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BEIJING (MNI) - China's property sales are expected to decline as much as
5% next year due to the high base this year and a possible slowing of sales in
lower-tiered cities, S&P Global Ratings said Monday.
In a webcast gauging the future outlook of the Chinese property sector, the
ratings agency said the projected drop of sales growth could be attributed to
the robust sales this year pushing the base to a high level. S&P said that
national property sales rose 10% from January to October, which was above
expectations, but that they fell markedly in October, with a year-over-year
decline of 3.4%, signaling a slowing trend.
Sales growth in lower-tiered cities, which the ratings agency said had
greatly boosted China's overall property sales over the past year, is also
expected to slow, weighing on overall national sales growth next year, S&P said.
The property market in lower-tiered cities has been heating up this year
due to the spillover effect from high-tiered cities as the government rolled out
much stricter curbs in the higher-tiered cities. But lower-tiered cities are now
also more sensitive to policy tightening due to their less solid economic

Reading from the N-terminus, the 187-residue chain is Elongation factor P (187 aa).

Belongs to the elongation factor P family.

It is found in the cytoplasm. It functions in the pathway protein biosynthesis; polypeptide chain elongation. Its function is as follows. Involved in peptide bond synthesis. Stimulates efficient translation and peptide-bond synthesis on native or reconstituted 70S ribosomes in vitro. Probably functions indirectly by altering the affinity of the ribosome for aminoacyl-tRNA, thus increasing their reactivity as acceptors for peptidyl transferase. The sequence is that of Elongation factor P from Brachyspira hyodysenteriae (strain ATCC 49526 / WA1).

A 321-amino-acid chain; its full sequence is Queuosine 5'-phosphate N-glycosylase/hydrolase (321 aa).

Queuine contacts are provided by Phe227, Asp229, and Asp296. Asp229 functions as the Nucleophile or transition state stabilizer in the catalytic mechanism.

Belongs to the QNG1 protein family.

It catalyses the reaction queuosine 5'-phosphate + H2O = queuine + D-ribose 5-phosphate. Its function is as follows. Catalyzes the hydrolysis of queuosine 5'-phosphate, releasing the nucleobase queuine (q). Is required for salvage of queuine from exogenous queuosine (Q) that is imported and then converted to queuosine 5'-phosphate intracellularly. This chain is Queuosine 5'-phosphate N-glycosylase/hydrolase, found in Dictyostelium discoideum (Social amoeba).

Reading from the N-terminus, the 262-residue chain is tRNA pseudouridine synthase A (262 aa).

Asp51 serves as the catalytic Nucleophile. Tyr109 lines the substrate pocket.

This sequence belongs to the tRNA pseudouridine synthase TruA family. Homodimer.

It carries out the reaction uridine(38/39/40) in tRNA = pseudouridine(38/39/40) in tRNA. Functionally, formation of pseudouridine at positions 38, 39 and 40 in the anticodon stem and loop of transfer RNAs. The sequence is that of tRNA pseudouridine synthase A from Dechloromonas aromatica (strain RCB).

fundamentals, Matthew Chow, director of corporate ratings at S&P Global, said in
Supply and demand dynamics are also changing, Chow said, referring to the
reduction in supply of property units in lower-tiered cities based on slowing
"Local governments are trying to get the situation under control" by
tightly controlling the growth in the average selling price of properties, Chow
In line with its previous predictions and analysis, S&P said consolidation
of property companies would continue and even quicken for the rest of this year
and next year.
Property developers with more reliance on alternative funding will face
greater debt pressures, S&P said. Trust funding has increasingly become a
funding channel property companies resort to because Chinese government bodies
such as the China Banking Regulatory Commission and the People's Bank of China
have stepped up measures to control credit flowing into the property sector.
Although revenue of developers is expected to increase next year, their
weakening debt sustainability may pose a negative factor, forcing them to reduce
land acquisitions, S&P said.
The ratings agency also addressed the development of real estate investment
trusts, or REITs, saying the government would open up the sector as it tries to
reduce investment into the physical property market as it tries to boost the
rental property sector.
S&P also noted that property companies with stronger balance sheets could
expand into the leasing property market and become more profitable in the longer
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